The entertainment company alleges that Tarantino's planned offerings violate the copyrights it holds to the director's 1994 film, according to the lawsuit filed in federal court in Los Angeles
Tarantino recently announced plans to sell seven NFTs, or non-fungible tokens, which are digital works rendered unique and attached to a specific owner through cryptocurrency technology.
The NFTs to go on sale next month include scanned digital copies of handwritten script pages for uncut versions of scenes from the film, with audio commentary and other elements. Each will also include “secret” aspects accessible only to the owner.
"Tarantino’s conduct has forced Miramax to bring this lawsuit against a valued collaborator in order to enforce, preserve, and protect its contractual and intellectual property rights relating to one of Miramax’s most iconic and valuable film properties,” the company said in the lawsuit. "Left unchecked, Tarantino’s conduct could mislead others into believing Miramax is involved in his venture. And it could also mislead others into believing they have the rights to pursue similar deals.”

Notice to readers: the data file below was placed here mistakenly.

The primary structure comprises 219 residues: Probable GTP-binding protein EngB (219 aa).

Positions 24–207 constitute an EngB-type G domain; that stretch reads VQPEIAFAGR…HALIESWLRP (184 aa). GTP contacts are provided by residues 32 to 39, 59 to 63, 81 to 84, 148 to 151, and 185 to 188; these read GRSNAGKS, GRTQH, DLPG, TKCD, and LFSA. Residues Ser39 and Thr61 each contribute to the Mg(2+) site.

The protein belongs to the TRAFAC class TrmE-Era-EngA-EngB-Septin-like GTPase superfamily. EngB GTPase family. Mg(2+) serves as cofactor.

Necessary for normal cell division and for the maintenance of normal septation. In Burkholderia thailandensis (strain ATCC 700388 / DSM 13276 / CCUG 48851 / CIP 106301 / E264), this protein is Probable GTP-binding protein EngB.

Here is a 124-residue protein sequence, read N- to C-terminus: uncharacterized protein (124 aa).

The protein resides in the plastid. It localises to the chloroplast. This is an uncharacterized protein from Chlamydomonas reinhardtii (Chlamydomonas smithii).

An email seeking comment sent to a representative for Tarantino was not immediately returned.
According to the lawsuit, Tarantino's attorneys responded to cease-and-desist letters from Miramax by saying the sales fall under the partial rights Tarantino held from the production, including the rights to screenplay publication.
The lawsuit asks a judge to forbid sale of the NFTs and any similar violation of Miramax copyrights, and asks for Tarantino to pay its legal fees and any related costs.
It was one of several films he made with Miramax, which was then helmed by brothers Harvey and Bob Weinstein.
Follow AP Entertainment Writer Andrew Dalton on Twitter: https://twitter.com/andyjamesdalton
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